The answer must be that holy fools dramatize something about God that most Christians find embarrassing but which we vaguely recognize is crucial information.

Perhaps there is a sense in which each and every saint, even those who were scholars and whom we might regard as paragons of sanity, would be regarded as foolish, if not insane, by many in the modern world because of their devotion to a way of life that is completely senseless if viewed apart from the Gospel. Most saints embrace poverty. None are careerists. Every saint is troubling. Every saint reveals some of our fears and makes us question our fear-driven choices.

It is the special vocation of holy fools to live out, in a rough, literal, breath-taking way, the “hard sayings” of Jesus. Like the Son of Man, they often have no place to lay their heads, and, again like him, they live with empty pockets (thus Jesus, in responding to a question about paying taxes, had no coin of his own with which to display Caesar’s image; he had to borrow a coin from the man asking the question).

While never harming anyone, many holy fools raise their voices against those who lie and cheat and do violence to others, but at the same time they are always ready to embrace these same greedy and ruthless people. They take everyone seriously. In their eyes, absolutely no one is unimportant. In fact, the only thing always important for them, apart from God, are the people around them, whoever they are, no matter how limited or damaged they may be. Their dramatic gestures, however shocking, always have to do with revealing the person of Christ and his mercy.

For most people, clothing serves as a message of how high they have risen and how secure — or insecure — they are. holy fools wear the wrong clothes, or rags, or perhaps nothing at all. This is a witness that they have nothing to lose. There is nothing to cling to and nothing for anyone to steal. The Fool for Christ, says Metropolitan Kallistos Ware, “has no possessions, no family, no position, and so can speak with a prophetic boldness. He cannot be exploited, for he has no ambition; and he fears God alone.”

The rag-dressed (or sometimes undressed) holy fool resembles Issa, the wandering Japanese poet who lived 200 years ago. Issa enjoyed possessing only what could not be taken away. In one tiny poem. He declares:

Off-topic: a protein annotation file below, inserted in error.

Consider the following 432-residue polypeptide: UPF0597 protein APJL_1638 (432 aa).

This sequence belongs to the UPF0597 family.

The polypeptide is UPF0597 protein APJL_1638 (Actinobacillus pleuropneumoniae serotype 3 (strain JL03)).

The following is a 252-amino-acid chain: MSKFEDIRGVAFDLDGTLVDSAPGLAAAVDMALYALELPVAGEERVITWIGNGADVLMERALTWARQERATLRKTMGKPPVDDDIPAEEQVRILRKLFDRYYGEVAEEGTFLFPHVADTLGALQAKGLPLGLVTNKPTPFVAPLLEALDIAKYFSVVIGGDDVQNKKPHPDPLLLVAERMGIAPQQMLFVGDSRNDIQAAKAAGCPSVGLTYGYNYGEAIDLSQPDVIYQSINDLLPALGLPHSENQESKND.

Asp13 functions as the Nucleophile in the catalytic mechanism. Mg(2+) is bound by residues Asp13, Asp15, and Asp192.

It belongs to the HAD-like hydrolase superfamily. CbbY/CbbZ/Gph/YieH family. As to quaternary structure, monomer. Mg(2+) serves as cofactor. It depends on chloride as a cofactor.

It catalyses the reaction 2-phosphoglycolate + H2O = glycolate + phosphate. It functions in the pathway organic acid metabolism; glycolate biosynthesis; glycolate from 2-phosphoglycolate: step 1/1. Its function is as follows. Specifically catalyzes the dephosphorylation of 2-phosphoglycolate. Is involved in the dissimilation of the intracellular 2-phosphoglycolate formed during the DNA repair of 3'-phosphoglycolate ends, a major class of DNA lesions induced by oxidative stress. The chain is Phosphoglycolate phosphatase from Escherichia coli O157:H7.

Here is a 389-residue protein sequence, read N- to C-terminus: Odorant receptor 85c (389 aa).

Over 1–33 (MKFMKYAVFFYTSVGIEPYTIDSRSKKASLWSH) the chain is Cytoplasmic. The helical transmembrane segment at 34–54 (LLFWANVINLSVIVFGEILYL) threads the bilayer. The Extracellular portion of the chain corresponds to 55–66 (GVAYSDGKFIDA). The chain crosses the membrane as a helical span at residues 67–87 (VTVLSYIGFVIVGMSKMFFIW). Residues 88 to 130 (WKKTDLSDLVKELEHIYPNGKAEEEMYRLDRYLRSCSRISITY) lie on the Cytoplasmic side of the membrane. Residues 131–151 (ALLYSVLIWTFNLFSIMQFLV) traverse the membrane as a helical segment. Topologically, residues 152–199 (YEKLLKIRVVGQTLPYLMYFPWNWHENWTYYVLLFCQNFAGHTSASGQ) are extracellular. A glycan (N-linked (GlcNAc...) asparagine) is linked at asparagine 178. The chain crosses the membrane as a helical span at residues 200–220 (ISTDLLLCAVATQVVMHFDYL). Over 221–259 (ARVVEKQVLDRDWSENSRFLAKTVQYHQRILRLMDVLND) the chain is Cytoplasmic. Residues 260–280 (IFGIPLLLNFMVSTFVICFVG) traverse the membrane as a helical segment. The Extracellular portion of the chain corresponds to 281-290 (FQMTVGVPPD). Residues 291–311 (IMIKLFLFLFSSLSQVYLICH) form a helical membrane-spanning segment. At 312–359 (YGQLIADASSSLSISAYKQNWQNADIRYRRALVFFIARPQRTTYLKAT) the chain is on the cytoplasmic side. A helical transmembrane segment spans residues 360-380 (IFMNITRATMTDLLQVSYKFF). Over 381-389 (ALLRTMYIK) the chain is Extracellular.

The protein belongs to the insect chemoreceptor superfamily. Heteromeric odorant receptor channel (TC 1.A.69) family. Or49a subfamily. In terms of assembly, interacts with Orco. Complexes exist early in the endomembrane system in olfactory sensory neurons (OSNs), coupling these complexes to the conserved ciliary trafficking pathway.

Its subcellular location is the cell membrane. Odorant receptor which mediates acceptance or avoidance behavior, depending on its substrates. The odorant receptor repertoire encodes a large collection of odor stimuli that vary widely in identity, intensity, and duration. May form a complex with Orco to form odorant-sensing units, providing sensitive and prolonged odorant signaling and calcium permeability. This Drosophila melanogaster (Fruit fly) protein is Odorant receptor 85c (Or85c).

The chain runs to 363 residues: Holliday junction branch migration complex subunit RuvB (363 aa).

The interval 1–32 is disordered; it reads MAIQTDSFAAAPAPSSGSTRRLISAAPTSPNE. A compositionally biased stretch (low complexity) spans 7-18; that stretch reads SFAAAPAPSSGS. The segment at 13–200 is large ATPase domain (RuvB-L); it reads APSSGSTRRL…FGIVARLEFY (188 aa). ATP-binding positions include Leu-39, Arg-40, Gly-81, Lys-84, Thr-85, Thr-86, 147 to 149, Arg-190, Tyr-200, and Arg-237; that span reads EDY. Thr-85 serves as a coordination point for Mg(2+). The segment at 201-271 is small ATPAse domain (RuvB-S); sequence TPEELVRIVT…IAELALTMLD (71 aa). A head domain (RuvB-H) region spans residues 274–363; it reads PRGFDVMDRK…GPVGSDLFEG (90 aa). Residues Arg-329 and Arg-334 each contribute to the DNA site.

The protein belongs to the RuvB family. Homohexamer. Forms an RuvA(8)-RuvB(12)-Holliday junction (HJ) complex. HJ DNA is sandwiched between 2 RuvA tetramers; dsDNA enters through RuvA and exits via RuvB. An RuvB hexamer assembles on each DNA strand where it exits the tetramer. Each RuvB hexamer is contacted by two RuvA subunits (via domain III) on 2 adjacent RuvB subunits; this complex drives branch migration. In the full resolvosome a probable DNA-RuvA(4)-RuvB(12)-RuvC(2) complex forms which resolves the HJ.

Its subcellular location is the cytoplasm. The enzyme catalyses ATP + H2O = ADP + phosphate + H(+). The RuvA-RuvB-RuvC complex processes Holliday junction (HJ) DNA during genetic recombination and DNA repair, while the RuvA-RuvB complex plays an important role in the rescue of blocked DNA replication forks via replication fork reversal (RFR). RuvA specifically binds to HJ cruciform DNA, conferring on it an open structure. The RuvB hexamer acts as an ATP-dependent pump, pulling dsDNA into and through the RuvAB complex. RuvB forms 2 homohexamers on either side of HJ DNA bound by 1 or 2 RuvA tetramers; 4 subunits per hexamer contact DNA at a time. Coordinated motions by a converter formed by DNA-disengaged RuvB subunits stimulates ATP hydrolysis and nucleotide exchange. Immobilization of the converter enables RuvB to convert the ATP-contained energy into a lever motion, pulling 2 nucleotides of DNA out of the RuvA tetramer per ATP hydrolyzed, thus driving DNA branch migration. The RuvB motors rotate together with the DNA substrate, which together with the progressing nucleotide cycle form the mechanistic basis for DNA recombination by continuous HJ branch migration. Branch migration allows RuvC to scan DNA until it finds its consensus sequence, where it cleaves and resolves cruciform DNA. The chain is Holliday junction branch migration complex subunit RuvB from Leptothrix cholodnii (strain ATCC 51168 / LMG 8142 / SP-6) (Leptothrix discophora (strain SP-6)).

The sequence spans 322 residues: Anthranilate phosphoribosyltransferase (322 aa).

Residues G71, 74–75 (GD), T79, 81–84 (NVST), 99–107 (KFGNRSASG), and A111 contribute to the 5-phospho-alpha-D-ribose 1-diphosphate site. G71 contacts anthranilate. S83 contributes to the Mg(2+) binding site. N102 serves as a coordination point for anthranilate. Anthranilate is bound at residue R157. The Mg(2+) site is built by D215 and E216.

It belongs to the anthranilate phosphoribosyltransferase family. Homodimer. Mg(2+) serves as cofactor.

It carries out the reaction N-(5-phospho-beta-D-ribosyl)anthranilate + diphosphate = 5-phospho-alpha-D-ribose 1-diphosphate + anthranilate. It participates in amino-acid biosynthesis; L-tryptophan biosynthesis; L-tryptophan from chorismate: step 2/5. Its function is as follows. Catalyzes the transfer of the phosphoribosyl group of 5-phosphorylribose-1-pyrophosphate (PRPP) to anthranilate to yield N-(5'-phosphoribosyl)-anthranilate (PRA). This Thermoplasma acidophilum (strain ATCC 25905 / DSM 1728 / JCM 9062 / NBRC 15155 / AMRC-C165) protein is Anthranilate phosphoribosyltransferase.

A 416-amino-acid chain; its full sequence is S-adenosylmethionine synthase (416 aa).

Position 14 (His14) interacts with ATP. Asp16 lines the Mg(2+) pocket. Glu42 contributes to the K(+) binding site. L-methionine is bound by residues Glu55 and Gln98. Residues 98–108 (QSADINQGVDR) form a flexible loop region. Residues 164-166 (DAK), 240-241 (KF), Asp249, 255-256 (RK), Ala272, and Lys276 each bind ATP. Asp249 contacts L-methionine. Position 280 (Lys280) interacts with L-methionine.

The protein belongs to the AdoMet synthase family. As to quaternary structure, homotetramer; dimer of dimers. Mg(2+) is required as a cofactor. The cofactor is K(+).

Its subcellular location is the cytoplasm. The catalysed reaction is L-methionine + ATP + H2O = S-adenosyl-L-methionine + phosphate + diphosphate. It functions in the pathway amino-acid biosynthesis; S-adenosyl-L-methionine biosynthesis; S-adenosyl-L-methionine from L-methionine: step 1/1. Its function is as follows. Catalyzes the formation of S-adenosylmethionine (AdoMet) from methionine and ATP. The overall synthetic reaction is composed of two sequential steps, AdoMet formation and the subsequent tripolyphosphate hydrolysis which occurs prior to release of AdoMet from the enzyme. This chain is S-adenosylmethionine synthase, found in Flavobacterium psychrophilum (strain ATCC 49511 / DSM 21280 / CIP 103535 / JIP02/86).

The thief left it behind
The moon in the window.

You can strip a house bare, right down to the wallpaper, even burn it to the ground, but the cosmos remains.

Inevitably, the voluntary destitution and absolute vulnerability of the holy fool challenges us with our locks and keys and schemes to outwit destitution, suffering and death.

While some holy fools may be people of lesser intelligence, this is the exception rather than the rule. Some were regarded as quite brilliant in their earlier life, but were led to wear the disguise of foolishness as a way of overcoming pride and a need for recognition of intellectual gifts or spiritual attainments.

A noted scholar of Russian spirituality, George Fedotov, pointed out that for all who seek mystical heights by following the traditional path of rigorous self-denial, there is always the problem of vainglory, “a great danger for monastic asceticism.” For such people a feigned madness, provoking from many others contempt or vilification, saves them from something worse: being honored.

One thinks of Dorothy Day’s famous comment: “Don’t call me a saint — I don’t want to be dismissed so easily.” Nothing made her more uncomfortable than recognition.

Clearly, holy fools challenge an understanding of Christianity, more typical in Western than Eastern Christianity, that gives the intellectually gifted people a head start not only in economic efforts but spiritual life. But the Gospel and sacramental life aren’t just for smart people. At the Last Judgment we will not be asked how clever we were, or how highly regarded and successful, but how merciful. Our academic ability won’t save us.